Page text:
Summer is coming to a close, but delayed movies are being pumped into the theater every week now that the COVID-19 pandemic has come to a steady halt throughout most of Japan. Originally slated for release back in May, the boy’s love film, Given (2020) saw its theatrical debut this August.
Picking up where the anime left off, Haruki enters their recorded live video (as seen in episode 9) for an amateur’s debut contest. The winners of the contest will be allowed to participate in an upcoming music festival as a special guest alongside more famous acts. This comes as a surprise to everyone else, who had forgotten that Haruki mentioned his plans when they decided on their band’s name. Haruki reveals they have already made it past the first round, and are climbing their way to the top in the second round, a round judged by fan-votes. With a position in the final round practically promised, Uenoyama and Mafuyu immediately get to work on writing their second song. Mafuyu, in particular, seeks guidance from Akihiko’s roommate and ex-boyfriend, Ugetsu, a talented violinist.
Meanwhile, Akihiko and his not-so ex-boyfriend, Ugetsu get into a heated argument, ending with Akihiko moving out, and into Haruki’s apartment. This is where Haruki must face his growing attraction to his bandmate before both of their own issues destroy their love of music.
While there are a few moments between Uenoyama and Mafuyu throughout, several sequences that were in the manga have been cut from the film. Given focuses mainly on the growing tension between Akihiko and Haruki as they sort out their feelings for each other. On one hand, cutting content from the manga actually works to the film’s benefit by keeping the central conflict of the film on-screen at all times. Between the music competition, Haruki and Akihiko’s relationship, and Mafuyu working alongside Ugetsu, having another subplot between Uenoyama and Mafuyu could have caused the film to feel disjointed and unfocused. The manga content was just a few small scenarios and internal monologues (partially from Uenoyama) that were, for the most part, unrelated to the other story arcs used in the movie. The cut content can easily be used in future anime projects, should Given be continued in another movie, or a second TV anime.
However, because of this, the film’s runtime is only an hour long. Leaving the theater, Given felt more like a glorified OVA than a feature film worth spending 1,700 yen on a ticket for.
Two pieces of theme music were written for Given. Centimeillimental returned to continue his work from the TV anime, writing both pieces of theme music and performing one himself (僕らだけの主題歌, lit. Our Theme Song). The second theme song (夜が明ける, lit. Day Will Break Soon) was performed by Mafuyu’s voice actor, Shougo Yano, for when the four take the stage at the end of the film.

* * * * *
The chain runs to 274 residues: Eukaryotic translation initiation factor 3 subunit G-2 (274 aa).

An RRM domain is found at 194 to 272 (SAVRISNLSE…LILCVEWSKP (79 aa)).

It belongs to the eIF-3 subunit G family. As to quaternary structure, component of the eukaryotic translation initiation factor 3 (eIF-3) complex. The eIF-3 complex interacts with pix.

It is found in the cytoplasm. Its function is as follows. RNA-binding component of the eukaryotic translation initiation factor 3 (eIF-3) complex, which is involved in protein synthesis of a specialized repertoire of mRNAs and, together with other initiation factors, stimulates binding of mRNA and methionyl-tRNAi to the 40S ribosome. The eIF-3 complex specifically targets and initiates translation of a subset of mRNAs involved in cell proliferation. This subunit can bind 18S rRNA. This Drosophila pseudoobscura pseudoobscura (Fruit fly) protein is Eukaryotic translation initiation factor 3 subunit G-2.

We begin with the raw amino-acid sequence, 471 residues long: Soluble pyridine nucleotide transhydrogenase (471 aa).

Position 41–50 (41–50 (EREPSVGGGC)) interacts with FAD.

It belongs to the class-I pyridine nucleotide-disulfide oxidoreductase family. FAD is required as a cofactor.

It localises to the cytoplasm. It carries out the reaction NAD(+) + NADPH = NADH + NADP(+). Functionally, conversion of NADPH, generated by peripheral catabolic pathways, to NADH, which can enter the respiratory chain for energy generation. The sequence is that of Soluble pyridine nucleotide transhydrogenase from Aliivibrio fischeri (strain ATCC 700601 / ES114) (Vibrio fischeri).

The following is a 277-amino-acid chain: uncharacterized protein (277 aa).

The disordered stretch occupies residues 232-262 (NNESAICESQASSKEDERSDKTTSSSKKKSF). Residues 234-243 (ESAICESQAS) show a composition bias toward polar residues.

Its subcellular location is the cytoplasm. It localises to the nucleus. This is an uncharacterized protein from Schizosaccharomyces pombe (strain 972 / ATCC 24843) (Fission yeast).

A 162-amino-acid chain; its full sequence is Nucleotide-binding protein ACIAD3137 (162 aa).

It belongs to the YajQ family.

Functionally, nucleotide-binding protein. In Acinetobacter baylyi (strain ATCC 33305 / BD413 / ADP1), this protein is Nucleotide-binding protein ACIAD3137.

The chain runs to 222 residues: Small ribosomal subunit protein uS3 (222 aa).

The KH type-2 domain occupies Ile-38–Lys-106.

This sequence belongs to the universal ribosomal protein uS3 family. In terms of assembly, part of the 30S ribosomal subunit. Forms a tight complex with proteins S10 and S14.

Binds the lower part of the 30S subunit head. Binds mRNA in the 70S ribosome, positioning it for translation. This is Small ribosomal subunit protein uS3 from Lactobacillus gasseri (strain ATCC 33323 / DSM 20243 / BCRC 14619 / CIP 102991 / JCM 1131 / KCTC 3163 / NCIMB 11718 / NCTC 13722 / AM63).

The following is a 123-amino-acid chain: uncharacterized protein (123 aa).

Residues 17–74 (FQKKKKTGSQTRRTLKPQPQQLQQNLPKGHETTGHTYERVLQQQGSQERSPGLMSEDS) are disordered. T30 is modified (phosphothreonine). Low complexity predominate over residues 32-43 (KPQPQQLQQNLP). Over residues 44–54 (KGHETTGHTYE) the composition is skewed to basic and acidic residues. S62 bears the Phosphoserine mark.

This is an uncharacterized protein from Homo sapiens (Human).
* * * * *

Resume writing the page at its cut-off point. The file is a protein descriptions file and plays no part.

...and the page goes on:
Since his performance in “冬のはなし” and “まるつけ”, Shougo Yano has shown improvement in his already exceptional talents. It’s interesting seeing his range, performing as a character like Mafuyu who is usually soft-spoken, to suddenly belting out his lungs in rock power-ballads.
Both songs capture the themes of the film, expressing Akihiko and Haruki’s journey with each other until they can finally sort out their feelings for a hopeful, happy future together. Enjoyable, heartfelt, and easy on the ears, both “僕らだけの主題歌” and “夜が明ける” are sure-fire hits.
Despite the film’s short length, and a few plot cliches (more at the fault of the original author’s manga), Given is a delightful inclusion, complimenting the 2019 TV series well. Enough loose threads are hanging at the end for the audience to tug at, begging for further installments. While ending on a much deserved happy note, there is still a growing rivalry between the band Given and Mafuyu’s childhood friends who’ve formed a band of their own. Beyond the romance, there is plenty more for the story to explore.
For now, it would seem the film concluded the relationship-building arcs. While there has been no immediate follow-up project announced, with the series’s growing popularity, and the 6th volume of the manga hitting Japan’s bookstores, a second TV series or another movie might not be so far off. With Given out of the way, Blue Lynx is pushing forward next week with the release of their third and final boy’s love film this year, L’étranger de la Plage.
Off to the theater one more time.